Penn State Laureate Shara McCallum performs reading for Lehigh Valley campus

Shara McCallum

2021-22 Penn State Laureate and Edwin Erle Sparks Professor of English Shara McCallum performed a reading for the Penn State Lehigh Valley campus community on Monday, Oct. 25.


Credit: Shara McCallum

CENTER VALLEY, Pa. – 2021-22 Penn State Laureate and Edwin Erle Sparks Professor of English Shara McCallum gave the Penn State Lehigh Valley community a fascinating look into her creative process during a visit to the campus on Monday, Oct. 25.

Currently on a tour of Penn State campuses as part of her duties as laureate, McCallum read from her new book of poetry, “No Ruined Stone.” Prior to the reading, she spent the morning meeting with students, faculty and staff.

Born in Jamaica, McCallum has authored six books and had poems and essays published in journals, anthologies and textbooks throughout the United States, the Caribbean, Latin America, Europe and Israel.

Released earlier this year, “No Ruined Stone” is a novel-in-verse that offers a speculative account of a segment from the life of well-known Scottish poet Robert Burns. In 1786, Burns arranged to migrate to Jamaica to work on a slave plantation as a “bookkeeper” – a job in which he would have overseen the work of enslaved Africans. However, largely due to the huge success of his book of poems published that same year, Burns decided not to make the move.

Voiced primarily by a fictive Burns in Jamaica and his fictional granddaughter, a 19th-century woman born into slavery in Jamaica who migrates to Scotland and passes for white, “No Ruined Stone” explores the question “What would have happened had Burns gone?” while also examining the historical relationship between Scotland and Jamaica.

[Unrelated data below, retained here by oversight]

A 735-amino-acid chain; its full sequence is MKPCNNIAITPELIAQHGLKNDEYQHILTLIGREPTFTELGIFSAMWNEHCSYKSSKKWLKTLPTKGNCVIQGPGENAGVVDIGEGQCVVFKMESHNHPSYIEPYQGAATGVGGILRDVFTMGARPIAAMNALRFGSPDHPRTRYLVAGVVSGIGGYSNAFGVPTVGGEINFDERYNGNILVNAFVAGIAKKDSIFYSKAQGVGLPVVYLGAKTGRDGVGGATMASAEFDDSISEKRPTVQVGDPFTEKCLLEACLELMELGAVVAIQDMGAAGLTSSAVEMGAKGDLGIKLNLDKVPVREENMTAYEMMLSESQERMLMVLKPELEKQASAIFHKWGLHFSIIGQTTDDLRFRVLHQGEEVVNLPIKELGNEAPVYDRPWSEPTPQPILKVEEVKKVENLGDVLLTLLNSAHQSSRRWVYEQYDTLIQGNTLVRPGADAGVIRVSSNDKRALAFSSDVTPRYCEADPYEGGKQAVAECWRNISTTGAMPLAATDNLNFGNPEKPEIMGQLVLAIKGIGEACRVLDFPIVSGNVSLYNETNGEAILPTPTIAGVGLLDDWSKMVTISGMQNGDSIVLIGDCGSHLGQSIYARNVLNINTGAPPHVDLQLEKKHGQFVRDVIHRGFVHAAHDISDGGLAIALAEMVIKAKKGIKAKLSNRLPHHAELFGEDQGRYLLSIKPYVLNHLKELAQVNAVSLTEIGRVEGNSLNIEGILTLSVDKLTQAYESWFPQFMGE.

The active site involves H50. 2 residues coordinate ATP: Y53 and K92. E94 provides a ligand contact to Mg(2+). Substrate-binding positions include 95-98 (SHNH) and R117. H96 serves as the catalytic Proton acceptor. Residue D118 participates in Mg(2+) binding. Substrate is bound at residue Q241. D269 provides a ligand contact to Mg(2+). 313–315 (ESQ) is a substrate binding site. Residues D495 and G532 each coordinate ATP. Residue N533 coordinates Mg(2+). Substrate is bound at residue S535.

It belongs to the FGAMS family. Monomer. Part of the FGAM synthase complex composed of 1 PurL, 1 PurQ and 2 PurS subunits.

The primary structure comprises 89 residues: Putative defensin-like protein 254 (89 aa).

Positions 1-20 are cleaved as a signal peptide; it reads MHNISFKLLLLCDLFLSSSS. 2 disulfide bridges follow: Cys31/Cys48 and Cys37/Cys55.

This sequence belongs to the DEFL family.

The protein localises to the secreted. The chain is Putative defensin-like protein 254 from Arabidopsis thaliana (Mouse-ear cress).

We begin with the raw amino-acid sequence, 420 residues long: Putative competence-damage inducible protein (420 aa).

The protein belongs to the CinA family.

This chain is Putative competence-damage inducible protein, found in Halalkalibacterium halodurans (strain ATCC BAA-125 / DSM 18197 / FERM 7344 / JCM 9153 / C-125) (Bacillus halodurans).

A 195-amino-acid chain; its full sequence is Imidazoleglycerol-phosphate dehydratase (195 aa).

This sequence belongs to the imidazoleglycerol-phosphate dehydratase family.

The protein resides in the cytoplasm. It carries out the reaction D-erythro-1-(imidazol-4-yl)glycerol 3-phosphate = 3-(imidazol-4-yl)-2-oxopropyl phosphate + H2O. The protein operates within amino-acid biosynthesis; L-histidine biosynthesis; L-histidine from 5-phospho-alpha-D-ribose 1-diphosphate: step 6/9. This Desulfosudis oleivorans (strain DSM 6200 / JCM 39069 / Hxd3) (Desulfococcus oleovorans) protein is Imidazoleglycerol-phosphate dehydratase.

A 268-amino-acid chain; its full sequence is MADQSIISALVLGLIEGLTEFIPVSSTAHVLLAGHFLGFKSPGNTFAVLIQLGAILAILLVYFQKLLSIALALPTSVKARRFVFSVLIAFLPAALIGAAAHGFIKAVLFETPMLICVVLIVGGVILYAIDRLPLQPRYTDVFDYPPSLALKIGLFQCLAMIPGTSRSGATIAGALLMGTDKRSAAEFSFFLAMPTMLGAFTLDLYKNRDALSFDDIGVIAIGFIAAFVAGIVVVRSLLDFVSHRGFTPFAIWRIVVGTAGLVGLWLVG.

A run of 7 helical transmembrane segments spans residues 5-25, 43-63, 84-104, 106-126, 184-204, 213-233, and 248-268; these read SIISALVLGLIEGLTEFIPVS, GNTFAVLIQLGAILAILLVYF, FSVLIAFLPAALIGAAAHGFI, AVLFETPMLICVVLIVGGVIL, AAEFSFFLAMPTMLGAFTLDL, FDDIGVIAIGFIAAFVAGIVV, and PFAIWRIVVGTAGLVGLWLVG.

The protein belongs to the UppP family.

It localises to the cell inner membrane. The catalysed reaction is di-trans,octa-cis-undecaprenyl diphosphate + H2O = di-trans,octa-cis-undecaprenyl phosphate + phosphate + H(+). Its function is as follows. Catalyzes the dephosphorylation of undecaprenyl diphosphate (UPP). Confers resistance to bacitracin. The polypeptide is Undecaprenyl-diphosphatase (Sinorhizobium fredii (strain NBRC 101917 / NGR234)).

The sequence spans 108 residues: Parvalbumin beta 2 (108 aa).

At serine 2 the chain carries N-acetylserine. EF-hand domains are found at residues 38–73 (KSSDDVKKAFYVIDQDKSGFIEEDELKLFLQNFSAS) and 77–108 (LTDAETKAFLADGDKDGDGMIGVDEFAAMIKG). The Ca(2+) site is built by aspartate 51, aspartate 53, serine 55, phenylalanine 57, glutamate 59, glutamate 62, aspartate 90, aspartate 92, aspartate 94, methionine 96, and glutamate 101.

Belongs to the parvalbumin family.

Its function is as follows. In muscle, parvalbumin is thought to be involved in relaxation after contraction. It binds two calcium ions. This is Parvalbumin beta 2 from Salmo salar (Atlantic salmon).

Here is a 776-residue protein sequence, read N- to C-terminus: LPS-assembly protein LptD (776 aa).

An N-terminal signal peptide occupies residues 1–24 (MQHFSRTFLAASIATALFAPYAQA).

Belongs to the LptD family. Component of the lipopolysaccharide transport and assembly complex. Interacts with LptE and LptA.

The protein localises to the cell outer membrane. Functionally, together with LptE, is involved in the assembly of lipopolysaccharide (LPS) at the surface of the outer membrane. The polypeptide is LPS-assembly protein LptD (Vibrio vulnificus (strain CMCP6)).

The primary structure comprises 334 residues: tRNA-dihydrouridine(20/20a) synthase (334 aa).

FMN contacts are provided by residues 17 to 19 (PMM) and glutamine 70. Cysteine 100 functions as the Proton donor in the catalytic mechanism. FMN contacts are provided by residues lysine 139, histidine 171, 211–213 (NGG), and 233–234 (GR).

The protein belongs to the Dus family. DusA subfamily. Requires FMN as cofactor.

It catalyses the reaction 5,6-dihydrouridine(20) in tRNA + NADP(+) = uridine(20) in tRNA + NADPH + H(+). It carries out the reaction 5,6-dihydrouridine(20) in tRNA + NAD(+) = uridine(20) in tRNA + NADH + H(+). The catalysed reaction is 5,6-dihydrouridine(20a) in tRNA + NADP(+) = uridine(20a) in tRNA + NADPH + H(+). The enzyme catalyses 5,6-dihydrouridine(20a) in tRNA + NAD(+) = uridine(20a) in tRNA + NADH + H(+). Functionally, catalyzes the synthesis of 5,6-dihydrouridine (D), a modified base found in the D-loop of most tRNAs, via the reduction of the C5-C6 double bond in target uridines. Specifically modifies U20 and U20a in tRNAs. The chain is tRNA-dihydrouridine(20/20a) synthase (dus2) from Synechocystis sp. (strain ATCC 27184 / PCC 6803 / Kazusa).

Born to a Black Jamaican father and Venezuelan mother, McCallum has found herself navigating the world in ways similar to Burns’ fictional granddaughter. In 2015, she traveled to Scotland to research the book. There, she interacted with people holding an idealized version of Burns, an iconic Scottish figure perhaps best known for his poem, “Auld Lang Syne,” and for serving as an inspiration for liberal democratic ideals. But the fact that Burns nearly moved to slave-holding Jamaica muddies those ideals, much in the same way Thomas Jefferson’s slaveholder status complicated his commitment to American democracy, McCallum noted.

“Literature, poetry, allows us to dwell inside that paradox,” she said.

For McCallum, the book offered her a way to use her talents to “investigate the threads of family and history,” as well as examine the idea of trauma being passed on from one generation to another.

“I couldn’t not write this book. This is the stuff that has played with my consciousness since childhood,” McCallum said. “This is the province of art – to keep trying to answer the unanswerable questions.”

Earlier this year, McCallum received the prestigious silver Musgrave Medal from the Institute of Jamaica. Similar to the United States’ Presidential Medal of Freedom, the award honors Jamaicans who demonstrate excellence in the fields of literature, arts and science. Established in 1889, it is the oldest award of its kind to be awarded in the Western Hemisphere. According to a release from the Institute of Jamaica announcing this year’s awardees, McCallum was selected for “extensive high-quality work in relation to her numerous collections and accolades, as well as being a nurturer of Jamaican talent.”

In addition to the Musgrave Medal, McCallum has received the OCM Bocas Prize for Caribbean Literature for her book, “Madwoman”; a Witter Bynner Fellowship from the Library of Congress; a Poetry Fellowship from the National Endowment for the Arts; the Oran Robert Perry Burke Award for Nonfiction; and the Agnes Lynch Starrett Prize for her first book, “The Water Between Us.”

An annual faculty honor established in 2008, the Penn State Laureate is a full-time faculty member in the arts or humanities who is assigned half time for one academic year to bring greater visibility to the arts, humanities and the University, as well as to their own work.

During her tenure as laureate, McCallum is conducting writing workshops and making numerous speaking engagements throughout Pennsylvania and elsewhere. She is also showcasing the works of other Pennsylvania poets during “Poetry Moment,” a weekly segment airing Mondays on WPSU Radio that is also available for downloading on the station’s website.

For more information, including McCallum’s complete fall schedule, visit the Penn State Laureate webpage at